The tone of the internet in general hasn’t raised significantly since then. Quite the opposite. Youtube comments, Twitter, Facebook, article talkbacks and gaming services are under siege from a constant stream of negativity, racism, physical threats, homophobia, transphobia… there’s no point in listing them because every kind of unpleasantness is represented. Recent headlines have seen teenage girls committing suicide, apparently due to online abuse. Female bloggers have posted logs of rape and death threats that they’ve received on X Box Live, which received no reaction when reported. Absolutely any Youtube video that you can think of will have a comments section filled with seething bile and hatred. Anyone with any kind of high profile on Twitter can expect a torrent of abuse and threats to both them and their family. I recently reported an image of a severely beaten and injured woman that had been posted on Facebook with a misogynistic punchline underneath it, and received the response that it did not constitute an image of violence as forbidden by Facebook’s TOS. I could only ask, baffled, as to what in the hell did constitute an image of violence. Forums, my specialist subject, frequently fare no better. The official forums of any games company is almost certain to be an abattoir, a screaming din of noise and fury. Facebook, Twitter, Google, Microsoft, EA and other big gaming companies; what makes these juggernauts unable to tackle the PR nightmare that faces them daily?

My guess? Fear. Companies, even titans like the ones above, are terrified beyond all measure of tackling the malignant tumor that represents a loud part of their userbase. It certainly isn’t a lack of resources, each of those companies makes sufficient profit to justify a large moderation presence. Their programmers are easily capable of creating robust reporting and moderation tools at a moments notice. I doubt that the problem is that these problems are going unseen. No, the problem is fear. The idea that every customer, every user, should be pandered to no matter how heinous their behaviour. Their money/ad hits spend as well as anyone’s right? There’s no reason to kick them off, to make it clear beyond boilerplate lipservice that their behaviour is absolutely unacceptable. These large, slow-moving companies are unable to react quickly enough to the increasingly apparent fact that toxic users are actively driving away other users. A mid sized forum that hired me as a consultant last year responded to my suggestion that their biggest problem user simply be banned with “but he has so many posts!”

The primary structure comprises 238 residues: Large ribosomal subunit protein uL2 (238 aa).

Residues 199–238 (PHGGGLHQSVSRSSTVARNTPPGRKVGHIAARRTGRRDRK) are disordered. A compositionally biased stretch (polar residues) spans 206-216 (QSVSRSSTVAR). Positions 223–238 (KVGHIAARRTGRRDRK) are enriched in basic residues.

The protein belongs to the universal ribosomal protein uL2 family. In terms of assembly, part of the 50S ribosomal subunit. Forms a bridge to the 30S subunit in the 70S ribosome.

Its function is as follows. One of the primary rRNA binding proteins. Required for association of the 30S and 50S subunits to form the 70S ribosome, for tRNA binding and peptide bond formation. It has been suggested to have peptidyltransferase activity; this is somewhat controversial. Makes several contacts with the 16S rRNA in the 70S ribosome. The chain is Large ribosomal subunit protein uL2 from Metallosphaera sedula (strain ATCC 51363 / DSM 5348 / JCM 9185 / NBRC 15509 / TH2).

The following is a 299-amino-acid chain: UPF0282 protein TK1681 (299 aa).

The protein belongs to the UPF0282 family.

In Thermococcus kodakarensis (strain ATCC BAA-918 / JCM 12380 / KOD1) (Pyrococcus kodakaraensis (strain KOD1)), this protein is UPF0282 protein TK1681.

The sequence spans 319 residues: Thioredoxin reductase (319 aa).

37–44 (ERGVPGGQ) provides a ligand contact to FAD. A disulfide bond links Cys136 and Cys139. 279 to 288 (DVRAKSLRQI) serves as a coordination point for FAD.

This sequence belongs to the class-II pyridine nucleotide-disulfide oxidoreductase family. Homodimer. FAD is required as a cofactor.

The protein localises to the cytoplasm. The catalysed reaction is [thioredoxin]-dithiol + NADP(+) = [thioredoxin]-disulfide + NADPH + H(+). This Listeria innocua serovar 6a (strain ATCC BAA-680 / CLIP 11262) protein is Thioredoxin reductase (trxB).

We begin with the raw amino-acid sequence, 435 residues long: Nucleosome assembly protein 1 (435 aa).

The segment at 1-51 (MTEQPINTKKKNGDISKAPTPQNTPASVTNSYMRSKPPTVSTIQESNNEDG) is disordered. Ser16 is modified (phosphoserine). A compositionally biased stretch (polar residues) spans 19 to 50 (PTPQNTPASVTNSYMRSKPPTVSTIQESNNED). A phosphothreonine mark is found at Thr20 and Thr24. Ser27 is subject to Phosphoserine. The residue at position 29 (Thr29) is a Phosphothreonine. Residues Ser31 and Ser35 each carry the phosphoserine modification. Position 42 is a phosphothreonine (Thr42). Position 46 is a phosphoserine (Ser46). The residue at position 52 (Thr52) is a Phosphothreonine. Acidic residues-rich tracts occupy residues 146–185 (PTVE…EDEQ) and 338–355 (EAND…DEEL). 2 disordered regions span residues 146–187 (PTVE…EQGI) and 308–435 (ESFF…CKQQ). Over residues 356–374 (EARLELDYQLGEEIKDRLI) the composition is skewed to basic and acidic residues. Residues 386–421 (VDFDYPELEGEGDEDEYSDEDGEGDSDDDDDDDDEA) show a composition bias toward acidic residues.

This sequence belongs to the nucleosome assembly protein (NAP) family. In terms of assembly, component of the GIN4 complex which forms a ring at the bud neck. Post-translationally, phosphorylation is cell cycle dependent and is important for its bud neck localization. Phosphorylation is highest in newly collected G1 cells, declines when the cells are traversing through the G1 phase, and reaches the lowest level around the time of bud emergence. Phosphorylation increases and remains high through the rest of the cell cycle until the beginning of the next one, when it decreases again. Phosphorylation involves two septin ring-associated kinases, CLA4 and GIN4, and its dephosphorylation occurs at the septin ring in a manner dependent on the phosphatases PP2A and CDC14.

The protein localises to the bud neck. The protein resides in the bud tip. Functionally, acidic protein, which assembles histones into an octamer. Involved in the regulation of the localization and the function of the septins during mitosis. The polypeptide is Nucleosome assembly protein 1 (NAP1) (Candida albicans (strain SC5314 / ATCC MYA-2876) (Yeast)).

I sometimes get told that running the forums at Penny Arcade must be a hard job. It often is, but any challenges I face must pale in comparison to the soul destroying nightmare of being deliberately hamstrung and prevented from doing my job by middle and upper management. People who for some reason refuse to see suffering, hurt and bullying in their name as bigger problems than the temporary dip on a graph that would come from making it clear that such behaviour is not welcome. Not on their property. Not in their name.

Most of the people reading this run communities on Vanilla software, communities of all different shapes and sizes. A lot of you have probably seen some degree of toxicity, and wondered whether taking a stand against it is going to decrease your traffic and kill your community. It won’t. Not if your community is worth a damn. It’s your community, your problem, your responsibility. It’s up to you whether abuse happens on your property, in your name. Communities are increasingly going to be divided into the brave and the weak. The good and the bad. Decide which one you want to be.

Patrick Groome HeadshotGuest post by Patrick Groome. Patrick is the Administrator of the Penny Arcade forums. Penny Arcade is one of the most popular and long running gaming webcomics and organizer of the PAX gaming conference.




Patrick Groome

Written by Patrick Groome